In a statement released late Friday, Mr. Sessions said that Mr. McCabe had shown a lack of candor under oath on multiple occasions.
“The F.B.I. expects every employee to adhere to the highest standards of honesty, integrity and accountability,” he said. “I have terminated the employment of Andrew McCabe effective immediately.”
Early Saturday morning, the president weighed in with another shot at Mr. McCabe, posting on Twitter that it was “a great day for the hard working men and women of the FBI.”
In an interview, Mr. McCabe was blunt. “The idea that I was dishonest is just wrong,” he said, adding, “This is part of an effort to discredit me as a witness.”
F.B.I. disciplinary officials recommended his dismissal. Mr. McCabe, who stepped down in January and took a leave of absence, denied the accusation and appealed this week to senior career officials in the Justice Department.
Lack of candor is a fireable offense at the F.B.I., but Mr. McCabe’s last-minute dismissal was carried out against a highly politicized backdrop.
Mr. McCabe was among the first at the F.B.I. to scrutinize possible Trump campaign ties to Russia. And he is a potential witness to the question of whether Mr. Trump tried to obstruct justice. Mr. Trump has taunted Mr. McCabe both publicly and privately, and Republican allies have cast him as the center of a “deep state” effort to undermine the Trump presidency.
As a witness, Mr. McCabe would be in a position to corroborate the testimony of the former F.B.I. director, James B. Comey, who kept contemporaneous notes on his conversations with Mr. Trump. Mr. Comey said Mr. Trump prodded him to publicly exonerate the president on the question of Russian collusion and encouraged him to shut down an investigation into his national security adviser.
In a statement released by his lawyers, Mr. McCabe said his firing was part of Mr. Trump’s “ongoing war on the F.B.I.” and Robert S. Mueller III, the special counsel. He said he answered questions truthfully in the internal investigation and contacted investigators to correct the record when he believed they misunderstood him.
“I am being singled out and treated this way because of the role I played, the actions I took and the events I witnessed in the aftermath of the firing of James Comey,” he said.
Mr. McCabe, a 21-year F.B.I. veteran, was eligible for a government pension if he retired on Sunday. The firing jeopardizes that benefit, though it was not immediately clear how much he might lose.
“It’s incredibly unfair to my reputation after a 21-year career,” Mr. McCabe said. He said the president’s public attacks were aimed at several targets. “The real damage is being done to the F.B.I., law enforcement and the special counsel,” he said.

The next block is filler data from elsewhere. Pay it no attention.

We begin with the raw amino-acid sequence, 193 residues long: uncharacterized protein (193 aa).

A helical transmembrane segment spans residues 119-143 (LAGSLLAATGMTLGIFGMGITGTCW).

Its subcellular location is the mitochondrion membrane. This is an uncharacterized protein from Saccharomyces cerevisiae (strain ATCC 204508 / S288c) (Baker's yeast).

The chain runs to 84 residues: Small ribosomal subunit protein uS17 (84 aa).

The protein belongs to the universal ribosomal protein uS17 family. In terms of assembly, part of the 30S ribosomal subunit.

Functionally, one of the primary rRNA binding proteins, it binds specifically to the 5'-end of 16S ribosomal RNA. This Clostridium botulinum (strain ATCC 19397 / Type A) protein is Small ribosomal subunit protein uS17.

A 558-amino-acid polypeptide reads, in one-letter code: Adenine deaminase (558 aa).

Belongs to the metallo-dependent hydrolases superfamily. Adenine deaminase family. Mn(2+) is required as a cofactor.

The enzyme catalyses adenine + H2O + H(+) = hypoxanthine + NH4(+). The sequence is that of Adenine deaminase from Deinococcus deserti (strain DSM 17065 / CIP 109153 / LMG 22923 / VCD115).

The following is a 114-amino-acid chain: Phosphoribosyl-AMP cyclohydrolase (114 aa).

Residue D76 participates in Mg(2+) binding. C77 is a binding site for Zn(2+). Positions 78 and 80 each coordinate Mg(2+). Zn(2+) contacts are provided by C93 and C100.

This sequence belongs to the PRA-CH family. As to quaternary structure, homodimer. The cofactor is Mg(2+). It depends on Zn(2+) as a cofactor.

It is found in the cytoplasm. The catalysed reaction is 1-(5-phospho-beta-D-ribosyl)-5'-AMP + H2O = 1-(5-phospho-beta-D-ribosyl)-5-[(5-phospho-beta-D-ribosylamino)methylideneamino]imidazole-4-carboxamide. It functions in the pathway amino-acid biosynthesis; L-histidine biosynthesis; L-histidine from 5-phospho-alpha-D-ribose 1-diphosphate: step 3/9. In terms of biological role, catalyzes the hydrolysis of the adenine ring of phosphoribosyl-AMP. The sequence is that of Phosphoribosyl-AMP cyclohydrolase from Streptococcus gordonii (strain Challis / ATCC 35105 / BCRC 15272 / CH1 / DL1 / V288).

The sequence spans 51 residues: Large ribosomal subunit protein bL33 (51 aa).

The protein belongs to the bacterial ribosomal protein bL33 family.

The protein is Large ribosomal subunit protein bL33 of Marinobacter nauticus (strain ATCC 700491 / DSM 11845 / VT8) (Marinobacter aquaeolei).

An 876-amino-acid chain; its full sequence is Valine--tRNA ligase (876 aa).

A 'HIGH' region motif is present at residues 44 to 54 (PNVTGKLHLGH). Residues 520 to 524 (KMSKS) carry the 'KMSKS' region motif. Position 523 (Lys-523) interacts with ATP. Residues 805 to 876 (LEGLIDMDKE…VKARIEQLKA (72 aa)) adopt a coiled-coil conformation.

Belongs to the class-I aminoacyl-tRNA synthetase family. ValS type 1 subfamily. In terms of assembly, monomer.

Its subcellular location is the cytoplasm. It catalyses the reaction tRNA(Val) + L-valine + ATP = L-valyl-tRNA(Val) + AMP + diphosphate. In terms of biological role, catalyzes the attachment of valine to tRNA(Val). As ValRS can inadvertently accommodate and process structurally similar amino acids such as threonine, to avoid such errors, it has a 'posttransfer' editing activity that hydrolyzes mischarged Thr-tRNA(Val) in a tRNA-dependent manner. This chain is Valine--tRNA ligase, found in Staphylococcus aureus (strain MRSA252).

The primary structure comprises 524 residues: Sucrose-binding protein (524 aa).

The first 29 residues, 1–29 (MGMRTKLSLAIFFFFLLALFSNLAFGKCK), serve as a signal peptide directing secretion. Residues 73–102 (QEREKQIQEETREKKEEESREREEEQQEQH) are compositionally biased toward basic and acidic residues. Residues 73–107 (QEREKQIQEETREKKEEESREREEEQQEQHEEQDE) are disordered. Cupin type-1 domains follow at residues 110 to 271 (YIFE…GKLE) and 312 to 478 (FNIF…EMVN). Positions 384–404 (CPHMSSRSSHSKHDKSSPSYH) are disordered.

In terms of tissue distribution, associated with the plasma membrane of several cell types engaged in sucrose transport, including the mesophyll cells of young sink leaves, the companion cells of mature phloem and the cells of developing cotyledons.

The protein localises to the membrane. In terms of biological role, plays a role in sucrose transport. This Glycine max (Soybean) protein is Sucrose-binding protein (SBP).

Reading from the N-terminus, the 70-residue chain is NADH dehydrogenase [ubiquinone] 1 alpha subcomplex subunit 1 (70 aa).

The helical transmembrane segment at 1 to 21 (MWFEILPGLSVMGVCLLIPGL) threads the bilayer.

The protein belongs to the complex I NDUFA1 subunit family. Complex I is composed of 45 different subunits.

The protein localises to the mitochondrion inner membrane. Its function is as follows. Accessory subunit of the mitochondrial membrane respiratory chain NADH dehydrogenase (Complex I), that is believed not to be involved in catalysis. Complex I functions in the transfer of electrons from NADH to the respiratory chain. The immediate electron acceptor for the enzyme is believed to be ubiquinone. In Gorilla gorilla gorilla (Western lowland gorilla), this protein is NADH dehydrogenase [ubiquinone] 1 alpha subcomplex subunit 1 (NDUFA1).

Mr. McCabe was the F.B.I.’s second in command during one of the most tumultuous periods in the bureau’s history. He oversaw investigations into both the Trump campaign and Hillary Clinton’s use of a private email server — and he dealt with the fallout from both. He became the acting F.B.I. director after the sudden firing of his boss, Mr. Comey, and he publicly contradicted the White House on national television over whether Mr. Comey had lost the support of rank-and-file F.B.I. agents.
Since then, Mr. Trump has repeatedly singled him out for public attack, suggesting that he helped protect Mrs. Clinton from prosecution during the 2016 presidential campaign. As evidence, he pointed to the fact that Mr. McCabe’s wife, Jill, ran as a Democrat for a State Senate seat in Virginia and received hundreds of thousands of dollars from a political committee run by Terry McAuliffe, a longtime ally of the Clintons.
As recently as Thursday, even as the White House said it left Mr. McCabe’s fate in Mr. Sessions’s hands, officials there left little doubt where the president stood. “It is well documented that he has had some very troubling behavior and by most accounts a bad actor,” said the White House press secretary, Sarah Huckabee Sanders.
Mr. McCabe’s lawyer called those comments “vile and defamatory” and said they were intended to put pressure on the Justice Department. “This intervention by the White House in the D.O.J. disciplinary process is unprecedented, deeply unfair and dangerous,” said the lawyer, Michael R. Bromwich.
Mrs. McCabe lost her race and Mr. McCabe was later promoted to deputy director, where he oversaw the investigation into Mrs. Clinton. No charges were filed in that case, and Mr. Trump has pointed to the donations to Mrs. McCabe’s campaign as evidence of F.B.I. bias.
The president is not involved in the firing decisions of career employees like Mr. McCabe. His firing had been recommended by veteran disciplinary officials. But Mr. Trump’s statements loom large over the decision, which is why previous presidents have typically refrained from wading into law enforcement and personnel matters.